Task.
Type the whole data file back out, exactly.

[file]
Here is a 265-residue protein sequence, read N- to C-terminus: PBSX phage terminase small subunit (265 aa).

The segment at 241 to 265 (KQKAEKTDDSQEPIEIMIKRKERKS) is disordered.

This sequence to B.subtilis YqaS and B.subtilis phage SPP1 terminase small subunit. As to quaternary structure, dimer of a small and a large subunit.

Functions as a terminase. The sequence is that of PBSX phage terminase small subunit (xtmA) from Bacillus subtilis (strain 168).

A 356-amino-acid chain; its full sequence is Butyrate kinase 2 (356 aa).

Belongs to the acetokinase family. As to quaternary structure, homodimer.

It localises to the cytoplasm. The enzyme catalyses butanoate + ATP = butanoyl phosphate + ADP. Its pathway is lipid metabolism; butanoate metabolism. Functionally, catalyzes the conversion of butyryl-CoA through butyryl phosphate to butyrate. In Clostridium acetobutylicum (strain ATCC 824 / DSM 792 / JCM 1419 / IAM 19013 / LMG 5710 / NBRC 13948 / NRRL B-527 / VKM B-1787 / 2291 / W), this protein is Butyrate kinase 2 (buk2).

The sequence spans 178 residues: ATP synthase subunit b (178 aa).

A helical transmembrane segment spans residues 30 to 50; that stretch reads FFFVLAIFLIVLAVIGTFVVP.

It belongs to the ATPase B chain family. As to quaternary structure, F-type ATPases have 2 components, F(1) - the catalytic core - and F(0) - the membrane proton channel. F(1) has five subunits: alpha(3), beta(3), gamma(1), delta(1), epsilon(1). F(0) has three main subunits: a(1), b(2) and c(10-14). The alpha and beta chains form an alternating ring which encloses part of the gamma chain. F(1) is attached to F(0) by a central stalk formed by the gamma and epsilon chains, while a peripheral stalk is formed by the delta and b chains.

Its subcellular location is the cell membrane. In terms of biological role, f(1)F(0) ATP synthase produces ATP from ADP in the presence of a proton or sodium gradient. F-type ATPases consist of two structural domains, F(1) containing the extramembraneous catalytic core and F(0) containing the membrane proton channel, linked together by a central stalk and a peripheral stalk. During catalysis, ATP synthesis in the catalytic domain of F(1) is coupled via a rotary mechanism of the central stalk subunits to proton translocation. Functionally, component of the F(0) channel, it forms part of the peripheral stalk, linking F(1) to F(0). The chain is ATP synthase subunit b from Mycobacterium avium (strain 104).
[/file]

Here is a 265-residue protein sequence, read N- to C-terminus: PBSX phage terminase small subunit (265 aa).

The segment at 241 to 265 (KQKAEKTDDSQEPIEIMIKRKERKS) is disordered.

This sequence to B.subtilis YqaS and B.subtilis phage SPP1 terminase small subunit. As to quaternary structure, dimer of a small and a large subunit.

Functions as a terminase. The sequence is that of PBSX phage terminase small subunit (xtmA) from Bacillus subtilis (strain 168).

A 356-amino-acid chain; its full sequence is Butyrate kinase 2 (356 aa).

Belongs to the acetokinase family. As to quaternary structure, homodimer.

It localises to the cytoplasm. The enzyme catalyses butanoate + ATP = butanoyl phosphate + ADP. Its pathway is lipid metabolism; butanoate metabolism. Functionally, catalyzes the conversion of butyryl-CoA through butyryl phosphate to butyrate. In Clostridium acetobutylicum (strain ATCC 824 / DSM 792 / JCM 1419 / IAM 19013 / LMG 5710 / NBRC 13948 / NRRL B-527 / VKM B-1787 / 2291 / W), this protein is Butyrate kinase 2 (buk2).

The sequence spans 178 residues: ATP synthase subunit b (178 aa).

A helical transmembrane segment spans residues 30 to 50; that stretch reads FFFVLAIFLIVLAVIGTFVVP.

It belongs to the ATPase B chain family. As to quaternary structure, F-type ATPases have 2 components, F(1) - the catalytic core - and F(0) - the membrane proton channel. F(1) has five subunits: alpha(3), beta(3), gamma(1), delta(1), epsilon(1). F(0) has three main subunits: a(1), b(2) and c(10-14). The alpha and beta chains form an alternating ring which encloses part of the gamma chain. F(1) is attached to F(0) by a central stalk formed by the gamma and epsilon chains, while a peripheral stalk is formed by the delta and b chains.

Its subcellular location is the cell membrane. In terms of biological role, f(1)F(0) ATP synthase produces ATP from ADP in the presence of a proton or sodium gradient. F-type ATPases consist of two structural domains, F(1) containing the extramembraneous catalytic core and F(0) containing the membrane proton channel, linked together by a central stalk and a peripheral stalk. During catalysis, ATP synthesis in the catalytic domain of F(1) is coupled via a rotary mechanism of the central stalk subunits to proton translocation. Functionally, component of the F(0) channel, it forms part of the peripheral stalk, linking F(1) to F(0). The chain is ATP synthase subunit b from Mycobacterium avium (strain 104).